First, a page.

Tab collars or other pinned collars have the necessary height to shorten long necks. Strong-chinned men require fuller proportioned collars, just as large tabletops clamor for ample pedestals to achieve aesthetic balance. Though, admittedly, button-downs can look casually stylish, they are too often favored by exactly the kind of men who should avoid them - the double chinned set. Softer-chinned men need slightly higher and firmer collars to compensate for the lack of a strong line under their face.
Throughout the eighties and up through the mid-nineties, most dress shirts-no matter how expensive-generally had collars that were to small for the average wearer's face. In an effort to convey a more casual and less structured formality, men's fashion has explored many approaches to neutralizing the collar's conventional starched and ordered format. Consequently, collars have been lowered, shortened, and softened to such degrees that the original precepts for their correct proportioning have either been distorted or lost completely. Button-downs have little or no roll, straight point collars are so short even the smallest tie knot prevents their point from touching the shirt's chest, while spread collars are so low on the neck they have been sapped of all their strength and flair. Except for those produced by a few high-end American, English, or Italian shirt makers, most dress shirts give the impression they are apologizing for their collars.
I cannot help but wonder whether the long-understood sartorial contract between a man and the conventional format of a buttoned-up dress shirt and drawn-up necktie - which, in effect, exchanged superior stature for a measure of restriction - is no longer able to be negotiated. Since many of the contemporary, more diminutive collar styles fail to heighten the wearer's appearance, they offer little compensation for their inherent discomfort. As a result, many alternatives have been put forth in an effort to replace the classic dress shirt collar composition.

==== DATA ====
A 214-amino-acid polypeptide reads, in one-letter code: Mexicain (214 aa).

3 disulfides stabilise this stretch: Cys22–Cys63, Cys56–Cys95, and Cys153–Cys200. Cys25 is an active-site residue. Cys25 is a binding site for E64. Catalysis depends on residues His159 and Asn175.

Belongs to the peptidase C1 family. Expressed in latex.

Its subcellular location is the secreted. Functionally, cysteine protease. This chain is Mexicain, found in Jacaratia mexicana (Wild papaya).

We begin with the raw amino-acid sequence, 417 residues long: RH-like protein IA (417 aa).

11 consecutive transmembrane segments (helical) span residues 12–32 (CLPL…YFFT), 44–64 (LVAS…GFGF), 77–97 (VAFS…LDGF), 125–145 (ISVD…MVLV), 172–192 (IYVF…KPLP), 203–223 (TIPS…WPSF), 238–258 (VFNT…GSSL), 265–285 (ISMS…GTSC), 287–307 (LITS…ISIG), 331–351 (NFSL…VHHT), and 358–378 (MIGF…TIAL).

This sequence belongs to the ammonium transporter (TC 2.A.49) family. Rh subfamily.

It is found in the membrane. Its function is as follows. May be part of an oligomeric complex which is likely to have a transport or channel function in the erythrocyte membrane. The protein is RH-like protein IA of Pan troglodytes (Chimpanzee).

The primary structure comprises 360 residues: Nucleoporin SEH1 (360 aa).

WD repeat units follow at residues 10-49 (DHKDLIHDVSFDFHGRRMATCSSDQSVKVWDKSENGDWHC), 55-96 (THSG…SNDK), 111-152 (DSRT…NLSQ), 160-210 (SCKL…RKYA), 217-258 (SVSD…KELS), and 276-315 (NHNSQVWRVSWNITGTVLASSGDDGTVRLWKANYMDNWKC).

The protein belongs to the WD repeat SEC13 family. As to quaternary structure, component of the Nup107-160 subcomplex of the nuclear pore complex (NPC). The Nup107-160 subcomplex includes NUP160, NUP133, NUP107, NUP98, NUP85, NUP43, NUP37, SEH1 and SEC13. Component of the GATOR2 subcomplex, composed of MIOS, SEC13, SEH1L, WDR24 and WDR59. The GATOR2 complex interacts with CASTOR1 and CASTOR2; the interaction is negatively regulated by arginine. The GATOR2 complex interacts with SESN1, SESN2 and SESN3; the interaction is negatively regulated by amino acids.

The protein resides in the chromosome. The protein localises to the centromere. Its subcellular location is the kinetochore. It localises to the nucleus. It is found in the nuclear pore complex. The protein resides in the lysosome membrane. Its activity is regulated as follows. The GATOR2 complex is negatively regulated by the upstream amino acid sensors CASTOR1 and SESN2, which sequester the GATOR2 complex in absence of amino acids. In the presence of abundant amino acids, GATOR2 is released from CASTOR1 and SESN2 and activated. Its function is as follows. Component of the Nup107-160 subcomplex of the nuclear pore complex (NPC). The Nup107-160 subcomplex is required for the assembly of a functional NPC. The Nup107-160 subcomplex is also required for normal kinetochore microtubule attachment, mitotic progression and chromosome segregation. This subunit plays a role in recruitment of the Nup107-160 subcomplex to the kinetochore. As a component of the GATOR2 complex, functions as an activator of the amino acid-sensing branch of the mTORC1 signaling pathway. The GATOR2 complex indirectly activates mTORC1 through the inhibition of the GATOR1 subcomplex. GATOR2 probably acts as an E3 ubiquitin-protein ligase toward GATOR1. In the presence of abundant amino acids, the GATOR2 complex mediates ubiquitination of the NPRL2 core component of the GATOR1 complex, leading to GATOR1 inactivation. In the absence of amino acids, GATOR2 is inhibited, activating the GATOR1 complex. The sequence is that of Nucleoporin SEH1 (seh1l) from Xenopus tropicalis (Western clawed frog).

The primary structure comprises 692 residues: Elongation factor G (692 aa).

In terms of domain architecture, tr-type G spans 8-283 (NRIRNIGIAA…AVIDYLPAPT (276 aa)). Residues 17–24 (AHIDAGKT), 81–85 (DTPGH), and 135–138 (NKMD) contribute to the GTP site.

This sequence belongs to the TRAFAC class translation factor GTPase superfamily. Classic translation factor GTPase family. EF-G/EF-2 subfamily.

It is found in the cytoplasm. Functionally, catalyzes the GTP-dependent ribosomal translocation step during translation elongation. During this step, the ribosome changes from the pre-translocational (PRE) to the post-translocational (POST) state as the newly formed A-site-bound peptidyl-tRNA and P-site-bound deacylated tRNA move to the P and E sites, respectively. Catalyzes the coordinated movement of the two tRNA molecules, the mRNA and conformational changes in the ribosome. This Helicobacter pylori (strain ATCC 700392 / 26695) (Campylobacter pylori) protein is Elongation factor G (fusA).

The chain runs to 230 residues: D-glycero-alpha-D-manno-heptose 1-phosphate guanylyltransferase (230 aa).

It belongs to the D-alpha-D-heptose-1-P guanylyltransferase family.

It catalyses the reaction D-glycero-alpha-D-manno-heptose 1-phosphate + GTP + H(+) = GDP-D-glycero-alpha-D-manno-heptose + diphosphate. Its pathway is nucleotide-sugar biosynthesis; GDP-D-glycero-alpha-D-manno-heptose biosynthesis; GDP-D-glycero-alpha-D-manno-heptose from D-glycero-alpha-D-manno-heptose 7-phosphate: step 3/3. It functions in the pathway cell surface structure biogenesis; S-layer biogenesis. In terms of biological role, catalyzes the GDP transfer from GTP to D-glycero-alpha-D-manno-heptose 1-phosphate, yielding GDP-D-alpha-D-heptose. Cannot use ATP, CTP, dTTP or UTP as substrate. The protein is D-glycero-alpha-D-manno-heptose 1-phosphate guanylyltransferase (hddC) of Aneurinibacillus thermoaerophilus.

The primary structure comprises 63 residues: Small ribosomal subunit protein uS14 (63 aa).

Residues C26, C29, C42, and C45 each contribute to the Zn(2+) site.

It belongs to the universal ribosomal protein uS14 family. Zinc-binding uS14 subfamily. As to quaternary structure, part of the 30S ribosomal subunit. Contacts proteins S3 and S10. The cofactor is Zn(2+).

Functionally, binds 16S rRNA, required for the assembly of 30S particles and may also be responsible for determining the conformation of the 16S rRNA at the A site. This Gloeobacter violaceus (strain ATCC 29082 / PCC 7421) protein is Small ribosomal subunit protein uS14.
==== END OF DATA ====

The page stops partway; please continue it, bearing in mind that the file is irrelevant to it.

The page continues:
However, as Oscar Schoeffler, longtime fashion editor of Esquire, once warned, "Never underestimate the power of what you wear. After all, there is just a small bit of you sticking out at the collar and cuff. The rest of what the world sees is what you drape on your frame." Therefore, the most important factor to weigh when buying a dress shirt isn't its color, fit, or price. It is the collar and its smartness for the wearer's face.
Other than the Italians, who are almost fetishistically meticulous about the fit of their dress shirts, most men wear theirs too short in the sleeve, too small in the collar, and too full around the wrist. The explanation for this is relatively straightforward: successive washings shrink collar size and sleeve length, while most shirting manufacturers allow enough breadth in a man's cuff to accommodate a large wrist girded by a Rolex-type watch.
The best dress shirt is useless if its collar does not fit comfortably. With the top button closed, you should be able to slide two-dress shirt. Most better dress shirt makers add an extra 0.5 inch to the stated collar size to allow for shrinkage within the first several washings. I would never wear a new dress shirt unless it fits perfectly around the neck in the store or when first tried on at home. If this not be the case, it is best return it or risk being strangled by a smaller collar before too very long.
The back of the shirt collar should be high enough to show 0.5 inches above the rear portion of the jacket's collar. Its points should be able to touch the shirt's body and rest smoothly on its front. When a tie is fitted up into the collar, its points should be long enough to remain in contact with the shirt's body, regardless of how sharply the wearer turns his head. No part of the collar's band should be able to be seen peeking over the tie's knot. Semi spread to cutaway collars should have no tie space above the tie's knot. In other words, both sides of the collar's inverted V should meet or touch each other while the edges of their point should be covered by both sides of the jacket's lapels.